• Seek counsel from a couple whose marriage you respect who may have traveled through similar difficult circumstances in the past.
  • Gain new insights and skills from a marriage enrichment program such as Living in Love or Worldwide Marriage Encounter.

Other practical marriage tips can be found at www.JoyfulMarriageProject.com.

The foregoing is this week’s installment of the “Marriage Minute,” produced by the Marriage and Family Life Office of the Archdiocese, which attempts to view the Sunday readings through the lens of the Sacrament of Marriage.

Are you willing to die?

16 Mar

This week, St. Paul reminds us that “While we were still sinners, Christ died for us” (Rom. 5:8). As married people, we are called to imitate Jesus by laying down our lives for our spouses, a theme that runs through many of our most cherished love stories.

We see great nobility in one spouse taking a bullet for the other, even though it usually doesn’t come to that!

If we are literally willing to die for each other, we must also be willing to die to ourselves in little ways–while our spouse is still a sinner.  Here are some ideas:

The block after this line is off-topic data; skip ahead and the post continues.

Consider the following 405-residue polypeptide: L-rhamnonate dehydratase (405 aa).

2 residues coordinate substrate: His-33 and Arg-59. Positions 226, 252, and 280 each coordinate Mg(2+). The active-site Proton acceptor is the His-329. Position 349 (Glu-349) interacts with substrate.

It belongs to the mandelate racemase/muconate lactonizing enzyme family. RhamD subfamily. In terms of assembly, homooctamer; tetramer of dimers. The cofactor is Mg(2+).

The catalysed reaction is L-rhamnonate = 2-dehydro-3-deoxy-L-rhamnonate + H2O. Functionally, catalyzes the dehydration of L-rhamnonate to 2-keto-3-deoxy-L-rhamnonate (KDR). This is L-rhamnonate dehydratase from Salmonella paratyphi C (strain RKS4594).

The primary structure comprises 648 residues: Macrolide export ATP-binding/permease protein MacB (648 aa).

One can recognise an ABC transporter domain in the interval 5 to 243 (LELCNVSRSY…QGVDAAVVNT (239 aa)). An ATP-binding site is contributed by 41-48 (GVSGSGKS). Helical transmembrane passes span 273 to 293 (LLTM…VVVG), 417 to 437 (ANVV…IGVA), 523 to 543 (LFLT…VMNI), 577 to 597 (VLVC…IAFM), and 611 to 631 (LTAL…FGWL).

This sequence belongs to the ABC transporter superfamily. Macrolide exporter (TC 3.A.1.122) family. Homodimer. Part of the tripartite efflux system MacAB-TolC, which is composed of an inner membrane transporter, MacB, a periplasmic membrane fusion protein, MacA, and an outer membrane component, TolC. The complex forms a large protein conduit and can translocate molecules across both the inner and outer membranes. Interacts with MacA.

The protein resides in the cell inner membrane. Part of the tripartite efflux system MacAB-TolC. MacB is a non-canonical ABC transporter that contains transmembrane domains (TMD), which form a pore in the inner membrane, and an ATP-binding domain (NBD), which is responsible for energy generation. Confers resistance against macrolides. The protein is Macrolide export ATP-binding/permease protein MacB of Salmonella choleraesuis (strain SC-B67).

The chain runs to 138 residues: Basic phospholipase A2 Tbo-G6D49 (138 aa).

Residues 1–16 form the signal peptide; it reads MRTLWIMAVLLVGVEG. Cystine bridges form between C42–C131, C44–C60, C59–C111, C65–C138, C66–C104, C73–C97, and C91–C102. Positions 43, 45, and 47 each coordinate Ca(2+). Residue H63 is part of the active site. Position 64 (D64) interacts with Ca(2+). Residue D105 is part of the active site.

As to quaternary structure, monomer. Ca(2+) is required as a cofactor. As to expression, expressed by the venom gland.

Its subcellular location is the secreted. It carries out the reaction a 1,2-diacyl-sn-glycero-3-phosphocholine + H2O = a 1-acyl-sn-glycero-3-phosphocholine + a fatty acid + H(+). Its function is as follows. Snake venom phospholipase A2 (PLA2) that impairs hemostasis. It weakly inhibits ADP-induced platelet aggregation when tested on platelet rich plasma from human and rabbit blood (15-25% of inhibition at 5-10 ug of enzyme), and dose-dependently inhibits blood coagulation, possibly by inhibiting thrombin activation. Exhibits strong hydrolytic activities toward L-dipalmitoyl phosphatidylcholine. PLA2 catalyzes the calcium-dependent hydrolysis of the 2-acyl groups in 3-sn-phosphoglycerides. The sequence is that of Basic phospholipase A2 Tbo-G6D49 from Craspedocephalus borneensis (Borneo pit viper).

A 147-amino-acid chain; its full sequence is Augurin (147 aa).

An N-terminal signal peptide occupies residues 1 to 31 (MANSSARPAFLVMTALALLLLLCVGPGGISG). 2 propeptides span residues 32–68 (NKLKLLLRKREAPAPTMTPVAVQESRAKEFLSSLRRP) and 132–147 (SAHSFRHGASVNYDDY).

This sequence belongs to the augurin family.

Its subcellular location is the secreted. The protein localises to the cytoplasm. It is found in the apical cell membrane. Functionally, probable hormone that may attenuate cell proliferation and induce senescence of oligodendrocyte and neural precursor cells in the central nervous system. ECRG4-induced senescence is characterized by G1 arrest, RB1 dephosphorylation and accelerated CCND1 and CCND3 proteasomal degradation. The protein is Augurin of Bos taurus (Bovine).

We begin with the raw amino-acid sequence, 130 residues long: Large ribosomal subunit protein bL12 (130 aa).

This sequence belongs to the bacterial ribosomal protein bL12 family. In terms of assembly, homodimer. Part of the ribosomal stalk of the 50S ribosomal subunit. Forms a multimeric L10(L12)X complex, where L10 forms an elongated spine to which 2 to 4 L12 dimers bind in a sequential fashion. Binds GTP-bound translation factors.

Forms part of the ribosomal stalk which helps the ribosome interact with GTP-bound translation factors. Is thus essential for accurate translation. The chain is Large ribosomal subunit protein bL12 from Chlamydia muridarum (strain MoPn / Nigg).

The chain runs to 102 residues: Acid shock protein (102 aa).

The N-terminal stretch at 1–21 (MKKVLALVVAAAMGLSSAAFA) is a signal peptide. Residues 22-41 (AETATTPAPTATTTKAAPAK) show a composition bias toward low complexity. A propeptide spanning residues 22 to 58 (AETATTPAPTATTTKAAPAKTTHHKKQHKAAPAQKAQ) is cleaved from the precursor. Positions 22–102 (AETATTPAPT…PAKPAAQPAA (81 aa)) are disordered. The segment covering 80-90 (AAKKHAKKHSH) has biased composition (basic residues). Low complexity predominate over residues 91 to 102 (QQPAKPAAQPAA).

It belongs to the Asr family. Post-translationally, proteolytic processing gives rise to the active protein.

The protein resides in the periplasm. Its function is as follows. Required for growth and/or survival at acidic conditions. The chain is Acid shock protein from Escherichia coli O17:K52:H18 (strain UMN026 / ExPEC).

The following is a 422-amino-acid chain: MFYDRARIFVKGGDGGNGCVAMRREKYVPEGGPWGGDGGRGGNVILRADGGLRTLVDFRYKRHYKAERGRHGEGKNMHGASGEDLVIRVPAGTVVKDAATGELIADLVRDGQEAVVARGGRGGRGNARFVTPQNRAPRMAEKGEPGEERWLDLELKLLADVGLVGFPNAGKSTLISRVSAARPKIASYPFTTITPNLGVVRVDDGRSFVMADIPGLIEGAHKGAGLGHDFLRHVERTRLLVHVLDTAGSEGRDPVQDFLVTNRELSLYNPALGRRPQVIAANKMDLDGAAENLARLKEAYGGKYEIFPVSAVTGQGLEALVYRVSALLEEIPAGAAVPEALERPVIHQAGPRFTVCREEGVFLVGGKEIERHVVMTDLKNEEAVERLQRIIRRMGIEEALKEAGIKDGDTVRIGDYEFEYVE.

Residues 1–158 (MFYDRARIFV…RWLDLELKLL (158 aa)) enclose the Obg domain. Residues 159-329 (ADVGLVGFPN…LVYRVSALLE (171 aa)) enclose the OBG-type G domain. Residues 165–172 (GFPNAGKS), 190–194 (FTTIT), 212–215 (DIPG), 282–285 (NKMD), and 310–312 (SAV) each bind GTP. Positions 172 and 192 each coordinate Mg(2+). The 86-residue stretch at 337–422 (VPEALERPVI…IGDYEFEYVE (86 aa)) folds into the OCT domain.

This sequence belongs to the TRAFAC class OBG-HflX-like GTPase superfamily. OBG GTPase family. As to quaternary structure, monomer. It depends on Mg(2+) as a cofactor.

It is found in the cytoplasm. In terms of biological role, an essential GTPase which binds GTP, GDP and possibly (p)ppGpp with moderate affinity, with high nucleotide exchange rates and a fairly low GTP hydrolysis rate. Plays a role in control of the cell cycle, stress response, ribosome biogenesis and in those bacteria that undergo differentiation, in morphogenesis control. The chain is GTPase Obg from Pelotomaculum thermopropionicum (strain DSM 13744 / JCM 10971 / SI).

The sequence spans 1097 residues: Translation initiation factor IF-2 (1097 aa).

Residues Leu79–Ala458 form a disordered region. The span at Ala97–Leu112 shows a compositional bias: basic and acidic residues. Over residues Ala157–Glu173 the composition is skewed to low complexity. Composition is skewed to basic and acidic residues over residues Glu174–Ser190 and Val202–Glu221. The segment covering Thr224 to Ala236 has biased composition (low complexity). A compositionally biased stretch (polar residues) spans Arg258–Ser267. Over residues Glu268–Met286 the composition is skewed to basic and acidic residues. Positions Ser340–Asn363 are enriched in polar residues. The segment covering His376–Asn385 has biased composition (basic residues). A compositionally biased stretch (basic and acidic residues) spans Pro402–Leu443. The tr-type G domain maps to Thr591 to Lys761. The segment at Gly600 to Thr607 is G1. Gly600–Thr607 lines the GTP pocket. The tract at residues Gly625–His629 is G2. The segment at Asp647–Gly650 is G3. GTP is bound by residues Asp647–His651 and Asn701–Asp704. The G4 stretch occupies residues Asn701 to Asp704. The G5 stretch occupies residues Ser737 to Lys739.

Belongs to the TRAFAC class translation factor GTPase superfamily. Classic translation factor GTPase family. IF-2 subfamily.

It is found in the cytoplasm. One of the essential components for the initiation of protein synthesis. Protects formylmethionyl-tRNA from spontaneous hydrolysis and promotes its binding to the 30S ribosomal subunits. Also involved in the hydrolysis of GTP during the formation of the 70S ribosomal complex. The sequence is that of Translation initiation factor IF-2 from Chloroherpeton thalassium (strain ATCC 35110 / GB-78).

• Pick up those socks without comment.
  • Answer a bad attitude with lavish affirmation.
  • Do one of your spouse’s chores without getting noticed.
  • Seek understanding instead of the “last word.”
  • Listen to your spouse without trying to “fix the problem.”

Build a more joyful marriage at www.JoyfulMarriageProject.com.

The foregoing is this week’s installment of the “Marriage Minute,” produced by the Marriage and Family Life Office of the Archdiocese, which attempts to view the Sunday readings through the lens of the Sacrament of Marriage.

The Original Fall of Marriage

2 Mar

untitledIn this week’s readings, we hear about the fall of our original parents, Adam and Eve. We sometimes forget that this initial temptation and subsequent sin was not only an attack on the first two humans, it was attack on marriage and God’s beautiful plan of communion between the first husband and wife.